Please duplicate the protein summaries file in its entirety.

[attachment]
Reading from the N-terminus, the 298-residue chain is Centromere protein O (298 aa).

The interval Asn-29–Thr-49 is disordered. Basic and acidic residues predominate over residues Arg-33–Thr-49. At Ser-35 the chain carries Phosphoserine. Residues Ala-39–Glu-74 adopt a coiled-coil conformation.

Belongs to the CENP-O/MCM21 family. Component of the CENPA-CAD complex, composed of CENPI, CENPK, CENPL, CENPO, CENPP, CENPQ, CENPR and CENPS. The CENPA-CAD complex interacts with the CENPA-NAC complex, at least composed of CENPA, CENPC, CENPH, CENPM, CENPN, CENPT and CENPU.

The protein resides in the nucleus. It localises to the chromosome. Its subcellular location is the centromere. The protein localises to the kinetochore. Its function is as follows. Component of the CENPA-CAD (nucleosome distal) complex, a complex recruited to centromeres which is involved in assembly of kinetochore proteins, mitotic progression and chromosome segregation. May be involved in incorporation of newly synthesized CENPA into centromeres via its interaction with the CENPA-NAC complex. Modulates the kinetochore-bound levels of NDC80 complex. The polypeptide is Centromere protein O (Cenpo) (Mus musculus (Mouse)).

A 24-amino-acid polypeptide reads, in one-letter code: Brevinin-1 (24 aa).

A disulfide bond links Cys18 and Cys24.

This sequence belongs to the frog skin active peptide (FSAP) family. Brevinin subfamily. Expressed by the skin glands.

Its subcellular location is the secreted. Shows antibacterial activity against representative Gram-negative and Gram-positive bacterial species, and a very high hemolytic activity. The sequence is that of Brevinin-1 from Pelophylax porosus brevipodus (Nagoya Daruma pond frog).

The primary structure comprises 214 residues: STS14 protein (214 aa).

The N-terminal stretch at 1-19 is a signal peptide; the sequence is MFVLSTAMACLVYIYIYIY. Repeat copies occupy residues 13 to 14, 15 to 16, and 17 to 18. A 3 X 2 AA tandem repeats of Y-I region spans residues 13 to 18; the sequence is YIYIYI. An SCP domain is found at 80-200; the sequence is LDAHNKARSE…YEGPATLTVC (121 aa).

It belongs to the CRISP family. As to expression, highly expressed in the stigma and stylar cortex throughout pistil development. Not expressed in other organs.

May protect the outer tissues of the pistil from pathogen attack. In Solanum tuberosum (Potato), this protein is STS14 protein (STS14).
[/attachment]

Reading from the N-terminus, the 298-residue chain is Centromere protein O (298 aa).

The interval Asn-29–Thr-49 is disordered. Basic and acidic residues predominate over residues Arg-33–Thr-49. At Ser-35 the chain carries Phosphoserine. Residues Ala-39–Glu-74 adopt a coiled-coil conformation.

Belongs to the CENP-O/MCM21 family. Component of the CENPA-CAD complex, composed of CENPI, CENPK, CENPL, CENPO, CENPP, CENPQ, CENPR and CENPS. The CENPA-CAD complex interacts with the CENPA-NAC complex, at least composed of CENPA, CENPC, CENPH, CENPM, CENPN, CENPT and CENPU.

The protein resides in the nucleus. It localises to the chromosome. Its subcellular location is the centromere. The protein localises to the kinetochore. Its function is as follows. Component of the CENPA-CAD (nucleosome distal) complex, a complex recruited to centromeres which is involved in assembly of kinetochore proteins, mitotic progression and chromosome segregation. May be involved in incorporation of newly synthesized CENPA into centromeres via its interaction with the CENPA-NAC complex. Modulates the kinetochore-bound levels of NDC80 complex. The polypeptide is Centromere protein O (Cenpo) (Mus musculus (Mouse)).

A 24-amino-acid polypeptide reads, in one-letter code: Brevinin-1 (24 aa).

A disulfide bond links Cys18 and Cys24.

This sequence belongs to the frog skin active peptide (FSAP) family. Brevinin subfamily. Expressed by the skin glands.

Its subcellular location is the secreted. Shows antibacterial activity against representative Gram-negative and Gram-positive bacterial species, and a very high hemolytic activity. The sequence is that of Brevinin-1 from Pelophylax porosus brevipodus (Nagoya Daruma pond frog).

The primary structure comprises 214 residues: STS14 protein (214 aa).

The N-terminal stretch at 1-19 is a signal peptide; the sequence is MFVLSTAMACLVYIYIYIY. Repeat copies occupy residues 13 to 14, 15 to 16, and 17 to 18. A 3 X 2 AA tandem repeats of Y-I region spans residues 13 to 18; the sequence is YIYIYI. An SCP domain is found at 80-200; the sequence is LDAHNKARSE…YEGPATLTVC (121 aa).

It belongs to the CRISP family. As to expression, highly expressed in the stigma and stylar cortex throughout pistil development. Not expressed in other organs.

May protect the outer tissues of the pistil from pathogen attack. In Solanum tuberosum (Potato), this protein is STS14 protein (STS14).